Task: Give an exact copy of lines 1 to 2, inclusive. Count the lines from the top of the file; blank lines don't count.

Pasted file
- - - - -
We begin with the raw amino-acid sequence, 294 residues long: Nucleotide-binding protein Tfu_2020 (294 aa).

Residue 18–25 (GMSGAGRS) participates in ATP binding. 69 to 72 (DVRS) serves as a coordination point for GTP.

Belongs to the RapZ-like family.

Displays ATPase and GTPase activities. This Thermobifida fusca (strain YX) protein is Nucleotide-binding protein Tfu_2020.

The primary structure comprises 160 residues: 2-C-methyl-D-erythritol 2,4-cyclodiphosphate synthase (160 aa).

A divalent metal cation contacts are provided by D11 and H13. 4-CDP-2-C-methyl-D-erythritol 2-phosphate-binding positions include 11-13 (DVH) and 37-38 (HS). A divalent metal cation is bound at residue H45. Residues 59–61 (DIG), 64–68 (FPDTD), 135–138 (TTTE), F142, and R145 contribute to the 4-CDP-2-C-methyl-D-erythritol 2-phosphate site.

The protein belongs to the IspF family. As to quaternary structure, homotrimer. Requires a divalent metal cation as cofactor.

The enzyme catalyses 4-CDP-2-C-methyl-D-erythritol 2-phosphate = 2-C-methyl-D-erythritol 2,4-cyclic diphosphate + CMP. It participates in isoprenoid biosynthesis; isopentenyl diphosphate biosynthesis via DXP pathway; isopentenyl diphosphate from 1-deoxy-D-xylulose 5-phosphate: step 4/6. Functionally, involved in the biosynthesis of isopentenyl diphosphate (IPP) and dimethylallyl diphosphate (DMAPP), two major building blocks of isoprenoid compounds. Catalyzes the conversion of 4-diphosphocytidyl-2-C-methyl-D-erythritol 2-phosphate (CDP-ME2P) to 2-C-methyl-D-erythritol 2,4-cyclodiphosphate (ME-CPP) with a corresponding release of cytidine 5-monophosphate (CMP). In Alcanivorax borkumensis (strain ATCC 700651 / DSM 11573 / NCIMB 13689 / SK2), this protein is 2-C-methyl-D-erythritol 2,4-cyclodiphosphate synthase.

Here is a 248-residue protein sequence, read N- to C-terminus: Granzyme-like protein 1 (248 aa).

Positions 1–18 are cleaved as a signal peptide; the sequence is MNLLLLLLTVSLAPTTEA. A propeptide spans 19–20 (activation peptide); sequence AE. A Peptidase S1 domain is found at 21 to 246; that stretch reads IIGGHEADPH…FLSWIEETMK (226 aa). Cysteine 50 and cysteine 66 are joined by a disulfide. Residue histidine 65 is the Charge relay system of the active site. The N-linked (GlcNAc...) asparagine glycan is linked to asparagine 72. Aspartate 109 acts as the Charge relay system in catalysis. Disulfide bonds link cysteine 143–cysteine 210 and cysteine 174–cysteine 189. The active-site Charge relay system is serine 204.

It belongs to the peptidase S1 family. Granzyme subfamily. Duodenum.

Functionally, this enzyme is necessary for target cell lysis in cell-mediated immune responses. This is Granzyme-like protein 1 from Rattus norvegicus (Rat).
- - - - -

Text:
We begin with the raw amino-acid sequence, 294 residues long: Nucleotide-binding protein Tfu_2020 (294 aa).

Residue 18–25 (GMSGAGRS) participates in ATP binding. 69 to 72 (DVRS) serves as a coordination point for GTP.